Quality Research Vital in Career of Academics
Keynote speakers at the first day of the CLMS Research Day highlighted the importance of quality research and its impact on an academic’s career at UKZN during the College of Law and Management Studies’ annual Research Day. Presentations were delivered by CAPRISA Director, Professor Salim Abdool Karim and College Dean of Research, Professor Marita Carnelley.
Abdool Karim’s address titled: “Research Productivity Rewards: Thoughts on the Journal Article Criterion”, examined the positives and shortfalls of UKZN’s productivity system. He said the system was never designed as a human resources tool and questioned if research contribution could really be measured.
‘Productivity units should not be used as a bean counting exercise but rather in conjunction with a qualitative assessment of research contribution. We should find a way to reward research impact through citation as this shows that people find value in what you are doing and also how your colleagues are using your research,’ said Abdool Karim.
‘You might find yourself having to pay back the money!’ was the stern warning from Carnelley during her keynote address titled: “Identifying Predatory Open-Access Academic Journal Publishers in Light of the SA Department of Higher Education and Training’s Decision to Retrospectively De-accredit Certain Journals”. The talk addressed the issue and consequences of academics publishing in journals on the Beall’s lists.
‘There you sit, working hard on your research, thinking your article will reward you with PUs and bonuses but because you have published in a journal on the discredited list you are hit with the realities of not adhering to the DoHET required due diligence.’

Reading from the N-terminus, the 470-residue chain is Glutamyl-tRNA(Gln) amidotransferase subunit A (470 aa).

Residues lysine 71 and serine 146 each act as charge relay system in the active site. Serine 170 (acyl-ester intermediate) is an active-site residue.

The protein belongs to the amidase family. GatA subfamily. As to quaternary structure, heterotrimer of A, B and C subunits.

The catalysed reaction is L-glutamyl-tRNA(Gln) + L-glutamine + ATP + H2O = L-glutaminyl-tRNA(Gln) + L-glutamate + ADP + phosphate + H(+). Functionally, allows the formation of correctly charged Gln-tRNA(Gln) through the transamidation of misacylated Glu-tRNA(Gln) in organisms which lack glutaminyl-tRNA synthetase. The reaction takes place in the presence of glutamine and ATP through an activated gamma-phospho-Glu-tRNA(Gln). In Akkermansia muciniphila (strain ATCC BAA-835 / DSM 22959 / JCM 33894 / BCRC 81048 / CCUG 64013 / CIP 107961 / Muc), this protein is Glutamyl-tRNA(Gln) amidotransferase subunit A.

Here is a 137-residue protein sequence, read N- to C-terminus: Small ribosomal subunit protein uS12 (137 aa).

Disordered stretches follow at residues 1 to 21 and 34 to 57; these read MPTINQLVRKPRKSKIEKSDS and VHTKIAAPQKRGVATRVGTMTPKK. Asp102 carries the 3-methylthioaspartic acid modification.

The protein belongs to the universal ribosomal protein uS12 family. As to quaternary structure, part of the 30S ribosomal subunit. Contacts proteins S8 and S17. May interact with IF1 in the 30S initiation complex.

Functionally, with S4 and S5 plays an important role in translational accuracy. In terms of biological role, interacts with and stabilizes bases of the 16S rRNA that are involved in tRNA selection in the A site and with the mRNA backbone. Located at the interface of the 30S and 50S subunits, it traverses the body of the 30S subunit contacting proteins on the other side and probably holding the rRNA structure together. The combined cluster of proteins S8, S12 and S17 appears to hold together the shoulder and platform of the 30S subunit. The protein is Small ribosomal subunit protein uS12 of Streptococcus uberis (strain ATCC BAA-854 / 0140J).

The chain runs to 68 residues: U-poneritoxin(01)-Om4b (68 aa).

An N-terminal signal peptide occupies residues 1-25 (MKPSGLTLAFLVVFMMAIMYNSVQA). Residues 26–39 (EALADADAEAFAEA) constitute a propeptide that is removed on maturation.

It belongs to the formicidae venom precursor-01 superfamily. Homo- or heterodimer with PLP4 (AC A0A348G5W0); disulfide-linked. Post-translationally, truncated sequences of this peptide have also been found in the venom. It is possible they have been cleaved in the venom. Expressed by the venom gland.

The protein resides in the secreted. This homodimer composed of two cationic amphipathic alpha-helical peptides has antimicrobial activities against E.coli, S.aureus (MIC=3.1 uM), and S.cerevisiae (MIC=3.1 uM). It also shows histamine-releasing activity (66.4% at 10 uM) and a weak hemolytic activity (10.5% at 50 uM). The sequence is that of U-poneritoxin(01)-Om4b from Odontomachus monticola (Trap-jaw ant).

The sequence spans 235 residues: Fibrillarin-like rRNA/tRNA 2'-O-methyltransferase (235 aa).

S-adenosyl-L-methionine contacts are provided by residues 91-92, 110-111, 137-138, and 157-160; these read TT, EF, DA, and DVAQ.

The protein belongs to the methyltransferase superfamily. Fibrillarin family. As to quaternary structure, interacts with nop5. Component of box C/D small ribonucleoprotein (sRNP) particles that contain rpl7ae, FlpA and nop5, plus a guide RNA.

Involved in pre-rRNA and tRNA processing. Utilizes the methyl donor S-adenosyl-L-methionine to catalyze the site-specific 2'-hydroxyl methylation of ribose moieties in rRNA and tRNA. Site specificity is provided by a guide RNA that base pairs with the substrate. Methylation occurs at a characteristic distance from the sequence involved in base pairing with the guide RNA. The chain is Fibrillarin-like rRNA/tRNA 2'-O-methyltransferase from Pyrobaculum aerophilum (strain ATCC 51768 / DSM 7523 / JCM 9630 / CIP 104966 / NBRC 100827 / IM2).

The keynote speakers on the second day, Professor Managay Reddi, Dean and Head of the Law School, highlighted the direct and indirect discrimination faced by female judges in South Africa and the need for gender transformation of the judiciary. UKZN Pro Vice-Chancellor: Innovation, Commercialization and Entrepreneurship, Professor Deresh Ramjugernath focused on the urgent need for research to make a difference in the country and meet the needs of the developing world.
Reddi highlighted research that showed that where groups were diverse in race and gender, it increased the level of the performance of the group. It spontaneously brought more experience and a wider knowledge-base to the table that impacted positively to the decisions made. Adding to the gender diversity of the bench in South Africa could therefore only better the judiciary and thus justice for all.
Ramjugernath challenged academics to be innovative and to look to future trends and to ask themselves whether they are doing research into what matters? He referred to Dion Chang’s top 10 predictions of the future: disorder – the way of the new world order; delayed parenting; generation Z; wearable tech; digital healthcare; drones; online shopping; maturing of social media laws and e-sport.
The two Research Days are part of an on-going strategic commitment to build a research ethos in the College through creating a supportive environment where researchers, through sharing their research, can benefit from feedback and guidelines from their peers.